Prehistoric art in the Alps

Vallée des Merveilles © T.Joly
A unique world-renowned prehistoric site, the Vallée des Merveilles boasts thousands of Bronze Age rock engravings set amid a stunning rocky landscape dominated by jagged peaks.

[ Practical ]

Getting there
- By road
80 km from Nice on autoroute A8 till exit 59, then on D2204, N204 and D91 till Saint-Dalmas-de-Tende. Or autoroute A8 till Ventimiglia in Italy, then on D6204, N204 and D91 till Saint-Dalmas-de-Tende.
- By public transport
SNCF bus from Nice Saint Roch to Drap-Cantaron, then TER train from Drap-Cantaron to Tende. The journey takes from 2 hours to 2 hours 30 minutes.
Chamois d’Or, in Castérino
Les Mélèzes, in Castérino
Le Prieuré, in Saint-Dalmas-de-Tende
Gîte Neige et Merveilles, in La Minière de Vallauria
Refuge des Merveilles, in the Vallée des Merveilles
Chamois d’Or, in Castérino
Les Mélèzes, in Castérino
Musée Départemental des Merveilles
Open from 10am to 5pm, till 6pm from May 2nd to October 15th.
Admission free.
Tel : 0493043250
Mercantour National Park
4x4 tours
- Tende tourist office
Tel : 0493047371
- French Riviera tourist office
Tel : 0493377878
In Europe too, prehistoric artists didn’t express their creativity only on cave’s walls. 80 kilometres north of Nice, in the Mercantour National Park, the Vallée des Merveilles and the Vallée de Fontanalbe are home to more than 35,000 rock engravings dating back to the Bronze Age, probably made between 4,000 and 5,000 years ago. The largest concentration of prehistoric works in Europe. A veritable open-air museum, that is also worth seeing for the outstanding surrounding scenery, especially in the Vallée des Merveilles.

Vallée des Merveilles © T.Joly
 Glacial valley
These rock engravings are indeed located between 2,100 and 2,500 meters of altitude in a valley whose walls are formed by huge, multi-colored rocks, called chiappes, shaped and polished by the glacier that clawed its way down during the last Ice Age. In addition the valley is dotted with lakes and surrounded by the peaks of L’Arpette, Mont des Merveilles, Grand Capelet and Bégo.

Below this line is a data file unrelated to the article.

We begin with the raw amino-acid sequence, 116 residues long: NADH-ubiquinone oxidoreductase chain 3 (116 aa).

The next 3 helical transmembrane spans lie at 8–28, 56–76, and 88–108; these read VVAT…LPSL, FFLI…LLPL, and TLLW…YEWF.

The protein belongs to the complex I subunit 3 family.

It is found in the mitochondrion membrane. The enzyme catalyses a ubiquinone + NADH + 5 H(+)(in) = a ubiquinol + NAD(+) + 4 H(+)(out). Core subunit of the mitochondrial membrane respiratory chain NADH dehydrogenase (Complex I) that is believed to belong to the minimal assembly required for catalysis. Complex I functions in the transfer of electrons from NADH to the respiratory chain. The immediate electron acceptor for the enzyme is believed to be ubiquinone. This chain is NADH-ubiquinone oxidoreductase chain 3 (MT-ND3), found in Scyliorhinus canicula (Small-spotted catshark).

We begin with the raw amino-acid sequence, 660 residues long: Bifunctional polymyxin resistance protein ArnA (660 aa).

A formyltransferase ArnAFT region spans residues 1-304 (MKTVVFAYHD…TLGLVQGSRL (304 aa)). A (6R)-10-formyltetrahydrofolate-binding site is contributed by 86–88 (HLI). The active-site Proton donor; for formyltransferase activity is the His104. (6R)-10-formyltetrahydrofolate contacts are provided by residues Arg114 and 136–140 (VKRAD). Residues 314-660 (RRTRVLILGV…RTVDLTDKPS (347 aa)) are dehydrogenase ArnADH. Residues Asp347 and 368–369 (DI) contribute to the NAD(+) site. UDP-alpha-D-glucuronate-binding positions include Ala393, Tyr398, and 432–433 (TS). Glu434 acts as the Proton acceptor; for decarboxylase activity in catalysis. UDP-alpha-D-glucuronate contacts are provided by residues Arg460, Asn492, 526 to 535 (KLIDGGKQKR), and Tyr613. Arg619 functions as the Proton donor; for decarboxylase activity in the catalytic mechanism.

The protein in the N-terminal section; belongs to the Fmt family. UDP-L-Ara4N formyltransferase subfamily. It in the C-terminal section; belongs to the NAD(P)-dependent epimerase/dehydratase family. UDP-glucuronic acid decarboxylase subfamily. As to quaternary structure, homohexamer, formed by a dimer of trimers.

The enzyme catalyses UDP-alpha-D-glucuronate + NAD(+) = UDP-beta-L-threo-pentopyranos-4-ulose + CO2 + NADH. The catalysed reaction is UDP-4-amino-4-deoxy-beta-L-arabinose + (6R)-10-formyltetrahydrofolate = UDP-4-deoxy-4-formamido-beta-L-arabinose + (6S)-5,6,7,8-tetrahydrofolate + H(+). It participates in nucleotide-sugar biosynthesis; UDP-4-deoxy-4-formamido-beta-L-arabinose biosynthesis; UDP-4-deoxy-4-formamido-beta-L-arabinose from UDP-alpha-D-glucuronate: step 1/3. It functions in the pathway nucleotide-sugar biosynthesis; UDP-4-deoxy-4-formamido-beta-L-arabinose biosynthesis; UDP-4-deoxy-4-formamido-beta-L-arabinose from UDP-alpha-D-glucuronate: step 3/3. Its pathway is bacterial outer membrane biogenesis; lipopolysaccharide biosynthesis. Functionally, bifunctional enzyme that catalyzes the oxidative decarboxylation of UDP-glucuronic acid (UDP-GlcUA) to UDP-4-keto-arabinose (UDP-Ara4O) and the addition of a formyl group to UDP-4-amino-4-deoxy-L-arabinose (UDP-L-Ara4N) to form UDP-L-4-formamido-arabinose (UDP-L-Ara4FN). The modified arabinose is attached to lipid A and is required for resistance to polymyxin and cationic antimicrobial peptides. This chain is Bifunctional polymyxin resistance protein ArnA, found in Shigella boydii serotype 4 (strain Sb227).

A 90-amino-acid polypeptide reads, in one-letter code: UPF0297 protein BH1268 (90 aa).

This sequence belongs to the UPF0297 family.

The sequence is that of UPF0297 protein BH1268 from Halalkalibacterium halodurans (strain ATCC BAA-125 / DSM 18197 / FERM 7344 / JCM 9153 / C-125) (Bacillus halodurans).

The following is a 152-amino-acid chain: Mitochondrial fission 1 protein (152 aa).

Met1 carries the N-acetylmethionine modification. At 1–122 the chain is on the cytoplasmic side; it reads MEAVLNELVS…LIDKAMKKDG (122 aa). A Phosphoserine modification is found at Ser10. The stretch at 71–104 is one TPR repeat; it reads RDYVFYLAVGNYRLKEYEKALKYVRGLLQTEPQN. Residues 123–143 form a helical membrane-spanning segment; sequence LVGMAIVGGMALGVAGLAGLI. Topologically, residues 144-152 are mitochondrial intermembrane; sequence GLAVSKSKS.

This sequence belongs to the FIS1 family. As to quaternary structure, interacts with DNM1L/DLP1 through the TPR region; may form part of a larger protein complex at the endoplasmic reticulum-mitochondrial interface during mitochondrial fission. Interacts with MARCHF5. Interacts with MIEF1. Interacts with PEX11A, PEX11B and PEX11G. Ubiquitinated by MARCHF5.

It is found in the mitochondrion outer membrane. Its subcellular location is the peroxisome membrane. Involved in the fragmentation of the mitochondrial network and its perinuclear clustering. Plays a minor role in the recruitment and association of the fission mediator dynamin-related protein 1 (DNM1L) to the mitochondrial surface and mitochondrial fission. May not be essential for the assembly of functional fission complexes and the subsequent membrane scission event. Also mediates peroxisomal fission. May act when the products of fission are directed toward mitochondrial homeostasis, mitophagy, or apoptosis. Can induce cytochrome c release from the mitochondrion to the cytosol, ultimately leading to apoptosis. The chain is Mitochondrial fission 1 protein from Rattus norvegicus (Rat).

Why did men of the Bronze Age patiently chipped out tens of thousands of pictures on the blood-red and violet surfaces left behind after the glacier melted ?...
No one knows for sure as the valley was apparently never settled. Nestled among rugged mountains, it was too high, and too narrow and rocky for cultivation. Were these engravings contributed over the centuries by pilgrims who climbed here to worship their Gods ?.. Or did tribes living on lower ground make special journeys here to practice religious rites ?...

Vallée des Merveilles © T.Joly
 Known as a cursed place
Whatever the answer is, the choice of this valley is probably linked to the 2,872 meters peak dominating its eastern side, the Mount Bégo that is known to attract lightning bolts when alpine storms explode. A fascinating phenomenon that is due to the high levels of zinc and iron in its soil.
Combined with the presence of these mysterious engravings, it explains why a veil of superstition was hung over the place once Christianity became the official religion. As the Church wanted to deter people from this area whose symbols reeked of paganism, several landmarks of the valley were bestowed names with demonic connotations : Devil’s Peak and Pass, Black lake, Carbon lake, Valmasque pass, a name that derives from “masca”, a witch.
So, for centuries only a few shepherds came up here in summer, along with occasional travelers who passed through while traveling between France and Italy. However, known as a cursed place, a periphery of hell, it also attracted magi, astrologers and disciples of Satan.

Vallée des Merveilles © T.Joly
 Horned heads of cattle
Carved on more than 4,000 stones, slabs or boulders, sometimes in association, sometimes alone, these engravings were all executed using quartz tools, by direct percussion on the rock.